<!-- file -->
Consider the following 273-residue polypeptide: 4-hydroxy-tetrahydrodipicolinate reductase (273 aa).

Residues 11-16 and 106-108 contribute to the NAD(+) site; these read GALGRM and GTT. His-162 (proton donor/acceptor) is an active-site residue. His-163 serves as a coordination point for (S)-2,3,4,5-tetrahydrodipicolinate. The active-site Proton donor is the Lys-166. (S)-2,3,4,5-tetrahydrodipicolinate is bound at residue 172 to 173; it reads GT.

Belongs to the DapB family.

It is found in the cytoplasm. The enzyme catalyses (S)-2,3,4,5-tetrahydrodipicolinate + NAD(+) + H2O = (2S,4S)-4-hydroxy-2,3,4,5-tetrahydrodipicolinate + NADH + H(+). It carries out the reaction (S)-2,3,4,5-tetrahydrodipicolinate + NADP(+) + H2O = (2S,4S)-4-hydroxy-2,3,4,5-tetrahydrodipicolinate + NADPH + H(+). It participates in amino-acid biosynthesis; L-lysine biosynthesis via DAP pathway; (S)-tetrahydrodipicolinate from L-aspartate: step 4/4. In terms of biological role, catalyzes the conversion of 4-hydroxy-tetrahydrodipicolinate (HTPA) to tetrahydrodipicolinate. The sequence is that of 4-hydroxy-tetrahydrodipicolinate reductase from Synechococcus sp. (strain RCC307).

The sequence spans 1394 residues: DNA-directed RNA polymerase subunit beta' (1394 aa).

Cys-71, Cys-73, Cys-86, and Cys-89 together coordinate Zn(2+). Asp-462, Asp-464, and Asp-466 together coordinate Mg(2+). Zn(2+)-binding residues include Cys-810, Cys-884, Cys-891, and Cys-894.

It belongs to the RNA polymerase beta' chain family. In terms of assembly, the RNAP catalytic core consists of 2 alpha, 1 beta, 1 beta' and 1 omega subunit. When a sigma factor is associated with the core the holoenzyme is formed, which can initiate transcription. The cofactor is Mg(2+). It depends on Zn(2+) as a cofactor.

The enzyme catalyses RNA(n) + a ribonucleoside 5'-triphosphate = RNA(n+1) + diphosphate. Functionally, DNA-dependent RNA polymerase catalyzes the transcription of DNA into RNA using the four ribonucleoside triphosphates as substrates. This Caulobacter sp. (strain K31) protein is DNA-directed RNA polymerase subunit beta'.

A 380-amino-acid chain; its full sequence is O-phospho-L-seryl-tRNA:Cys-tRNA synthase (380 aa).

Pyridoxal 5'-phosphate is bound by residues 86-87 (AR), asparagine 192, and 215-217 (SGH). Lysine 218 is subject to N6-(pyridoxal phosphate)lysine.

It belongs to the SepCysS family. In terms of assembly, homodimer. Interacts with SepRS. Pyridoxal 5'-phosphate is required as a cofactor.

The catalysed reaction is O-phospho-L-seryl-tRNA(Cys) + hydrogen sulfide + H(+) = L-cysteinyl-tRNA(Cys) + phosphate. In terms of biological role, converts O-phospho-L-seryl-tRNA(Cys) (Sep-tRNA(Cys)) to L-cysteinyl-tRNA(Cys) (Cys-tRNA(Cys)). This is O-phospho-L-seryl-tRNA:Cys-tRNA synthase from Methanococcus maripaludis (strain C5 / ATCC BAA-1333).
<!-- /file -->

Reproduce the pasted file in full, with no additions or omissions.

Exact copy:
Consider the following 273-residue polypeptide: 4-hydroxy-tetrahydrodipicolinate reductase (273 aa).

Residues 11-16 and 106-108 contribute to the NAD(+) site; these read GALGRM and GTT. His-162 (proton donor/acceptor) is an active-site residue. His-163 serves as a coordination point for (S)-2,3,4,5-tetrahydrodipicolinate. The active-site Proton donor is the Lys-166. (S)-2,3,4,5-tetrahydrodipicolinate is bound at residue 172 to 173; it reads GT.

Belongs to the DapB family.

It is found in the cytoplasm. The enzyme catalyses (S)-2,3,4,5-tetrahydrodipicolinate + NAD(+) + H2O = (2S,4S)-4-hydroxy-2,3,4,5-tetrahydrodipicolinate + NADH + H(+). It carries out the reaction (S)-2,3,4,5-tetrahydrodipicolinate + NADP(+) + H2O = (2S,4S)-4-hydroxy-2,3,4,5-tetrahydrodipicolinate + NADPH + H(+). It participates in amino-acid biosynthesis; L-lysine biosynthesis via DAP pathway; (S)-tetrahydrodipicolinate from L-aspartate: step 4/4. In terms of biological role, catalyzes the conversion of 4-hydroxy-tetrahydrodipicolinate (HTPA) to tetrahydrodipicolinate. The sequence is that of 4-hydroxy-tetrahydrodipicolinate reductase from Synechococcus sp. (strain RCC307).

The sequence spans 1394 residues: DNA-directed RNA polymerase subunit beta' (1394 aa).

Cys-71, Cys-73, Cys-86, and Cys-89 together coordinate Zn(2+). Asp-462, Asp-464, and Asp-466 together coordinate Mg(2+). Zn(2+)-binding residues include Cys-810, Cys-884, Cys-891, and Cys-894.

It belongs to the RNA polymerase beta' chain family. In terms of assembly, the RNAP catalytic core consists of 2 alpha, 1 beta, 1 beta' and 1 omega subunit. When a sigma factor is associated with the core the holoenzyme is formed, which can initiate transcription. The cofactor is Mg(2+). It depends on Zn(2+) as a cofactor.

The enzyme catalyses RNA(n) + a ribonucleoside 5'-triphosphate = RNA(n+1) + diphosphate. Functionally, DNA-dependent RNA polymerase catalyzes the transcription of DNA into RNA using the four ribonucleoside triphosphates as substrates. This Caulobacter sp. (strain K31) protein is DNA-directed RNA polymerase subunit beta'.

A 380-amino-acid chain; its full sequence is O-phospho-L-seryl-tRNA:Cys-tRNA synthase (380 aa).

Pyridoxal 5'-phosphate is bound by residues 86-87 (AR), asparagine 192, and 215-217 (SGH). Lysine 218 is subject to N6-(pyridoxal phosphate)lysine.

It belongs to the SepCysS family. In terms of assembly, homodimer. Interacts with SepRS. Pyridoxal 5'-phosphate is required as a cofactor.

The catalysed reaction is O-phospho-L-seryl-tRNA(Cys) + hydrogen sulfide + H(+) = L-cysteinyl-tRNA(Cys) + phosphate. In terms of biological role, converts O-phospho-L-seryl-tRNA(Cys) (Sep-tRNA(Cys)) to L-cysteinyl-tRNA(Cys) (Cys-tRNA(Cys)). This is O-phospho-L-seryl-tRNA:Cys-tRNA synthase from Methanococcus maripaludis (strain C5 / ATCC BAA-1333).